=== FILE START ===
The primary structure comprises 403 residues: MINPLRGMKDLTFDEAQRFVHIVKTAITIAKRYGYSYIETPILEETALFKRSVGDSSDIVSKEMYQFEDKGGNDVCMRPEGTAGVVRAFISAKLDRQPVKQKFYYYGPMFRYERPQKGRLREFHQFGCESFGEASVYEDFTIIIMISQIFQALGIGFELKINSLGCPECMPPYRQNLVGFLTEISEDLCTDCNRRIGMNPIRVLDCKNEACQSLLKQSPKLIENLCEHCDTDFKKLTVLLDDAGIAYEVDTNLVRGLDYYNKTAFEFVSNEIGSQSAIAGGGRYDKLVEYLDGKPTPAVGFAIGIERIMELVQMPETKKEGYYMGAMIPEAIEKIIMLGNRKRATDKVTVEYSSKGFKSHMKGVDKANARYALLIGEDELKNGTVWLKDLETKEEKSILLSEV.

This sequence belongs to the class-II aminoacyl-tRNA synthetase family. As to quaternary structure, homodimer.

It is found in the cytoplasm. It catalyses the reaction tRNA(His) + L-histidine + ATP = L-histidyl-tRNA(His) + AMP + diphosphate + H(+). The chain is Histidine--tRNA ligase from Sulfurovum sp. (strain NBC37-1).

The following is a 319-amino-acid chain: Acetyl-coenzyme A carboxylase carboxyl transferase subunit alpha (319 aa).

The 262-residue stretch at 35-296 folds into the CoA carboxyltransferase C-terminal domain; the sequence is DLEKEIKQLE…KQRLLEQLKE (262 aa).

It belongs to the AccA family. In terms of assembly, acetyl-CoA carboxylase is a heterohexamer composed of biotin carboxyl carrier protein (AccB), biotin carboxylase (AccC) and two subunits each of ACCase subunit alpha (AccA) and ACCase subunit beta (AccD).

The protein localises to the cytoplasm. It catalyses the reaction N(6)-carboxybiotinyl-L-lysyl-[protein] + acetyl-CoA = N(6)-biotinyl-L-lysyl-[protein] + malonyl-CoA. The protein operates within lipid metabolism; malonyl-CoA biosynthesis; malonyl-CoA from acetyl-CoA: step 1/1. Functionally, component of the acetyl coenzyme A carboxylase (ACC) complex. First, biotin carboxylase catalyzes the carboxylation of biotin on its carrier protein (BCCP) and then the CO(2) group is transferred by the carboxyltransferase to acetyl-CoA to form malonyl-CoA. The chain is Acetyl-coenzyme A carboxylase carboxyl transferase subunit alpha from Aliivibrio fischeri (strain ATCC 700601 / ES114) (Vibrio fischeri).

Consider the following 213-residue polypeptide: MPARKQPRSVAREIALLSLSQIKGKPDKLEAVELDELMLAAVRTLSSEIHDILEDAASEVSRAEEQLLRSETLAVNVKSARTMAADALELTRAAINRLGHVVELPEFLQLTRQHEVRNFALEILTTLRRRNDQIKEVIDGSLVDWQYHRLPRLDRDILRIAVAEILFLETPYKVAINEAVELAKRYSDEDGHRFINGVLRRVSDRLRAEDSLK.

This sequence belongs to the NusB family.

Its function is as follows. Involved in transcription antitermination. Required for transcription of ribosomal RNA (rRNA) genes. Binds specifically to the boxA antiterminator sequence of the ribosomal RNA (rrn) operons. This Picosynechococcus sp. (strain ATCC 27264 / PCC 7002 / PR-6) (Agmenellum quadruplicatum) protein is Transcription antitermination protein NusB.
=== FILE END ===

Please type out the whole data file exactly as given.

The primary structure comprises 403 residues: MINPLRGMKDLTFDEAQRFVHIVKTAITIAKRYGYSYIETPILEETALFKRSVGDSSDIVSKEMYQFEDKGGNDVCMRPEGTAGVVRAFISAKLDRQPVKQKFYYYGPMFRYERPQKGRLREFHQFGCESFGEASVYEDFTIIIMISQIFQALGIGFELKINSLGCPECMPPYRQNLVGFLTEISEDLCTDCNRRIGMNPIRVLDCKNEACQSLLKQSPKLIENLCEHCDTDFKKLTVLLDDAGIAYEVDTNLVRGLDYYNKTAFEFVSNEIGSQSAIAGGGRYDKLVEYLDGKPTPAVGFAIGIERIMELVQMPETKKEGYYMGAMIPEAIEKIIMLGNRKRATDKVTVEYSSKGFKSHMKGVDKANARYALLIGEDELKNGTVWLKDLETKEEKSILLSEV.

This sequence belongs to the class-II aminoacyl-tRNA synthetase family. As to quaternary structure, homodimer.

It is found in the cytoplasm. It catalyses the reaction tRNA(His) + L-histidine + ATP = L-histidyl-tRNA(His) + AMP + diphosphate + H(+). The chain is Histidine--tRNA ligase from Sulfurovum sp. (strain NBC37-1).

The following is a 319-amino-acid chain: Acetyl-coenzyme A carboxylase carboxyl transferase subunit alpha (319 aa).

The 262-residue stretch at 35-296 folds into the CoA carboxyltransferase C-terminal domain; the sequence is DLEKEIKQLE…KQRLLEQLKE (262 aa).

It belongs to the AccA family. In terms of assembly, acetyl-CoA carboxylase is a heterohexamer composed of biotin carboxyl carrier protein (AccB), biotin carboxylase (AccC) and two subunits each of ACCase subunit alpha (AccA) and ACCase subunit beta (AccD).

The protein localises to the cytoplasm. It catalyses the reaction N(6)-carboxybiotinyl-L-lysyl-[protein] + acetyl-CoA = N(6)-biotinyl-L-lysyl-[protein] + malonyl-CoA. The protein operates within lipid metabolism; malonyl-CoA biosynthesis; malonyl-CoA from acetyl-CoA: step 1/1. Functionally, component of the acetyl coenzyme A carboxylase (ACC) complex. First, biotin carboxylase catalyzes the carboxylation of biotin on its carrier protein (BCCP) and then the CO(2) group is transferred by the carboxyltransferase to acetyl-CoA to form malonyl-CoA. The chain is Acetyl-coenzyme A carboxylase carboxyl transferase subunit alpha from Aliivibrio fischeri (strain ATCC 700601 / ES114) (Vibrio fischeri).

Consider the following 213-residue polypeptide: MPARKQPRSVAREIALLSLSQIKGKPDKLEAVELDELMLAAVRTLSSEIHDILEDAASEVSRAEEQLLRSETLAVNVKSARTMAADALELTRAAINRLGHVVELPEFLQLTRQHEVRNFALEILTTLRRRNDQIKEVIDGSLVDWQYHRLPRLDRDILRIAVAEILFLETPYKVAINEAVELAKRYSDEDGHRFINGVLRRVSDRLRAEDSLK.

This sequence belongs to the NusB family.

Its function is as follows. Involved in transcription antitermination. Required for transcription of ribosomal RNA (rRNA) genes. Binds specifically to the boxA antiterminator sequence of the ribosomal RNA (rrn) operons. This Picosynechococcus sp. (strain ATCC 27264 / PCC 7002 / PR-6) (Agmenellum quadruplicatum) protein is Transcription antitermination protein NusB.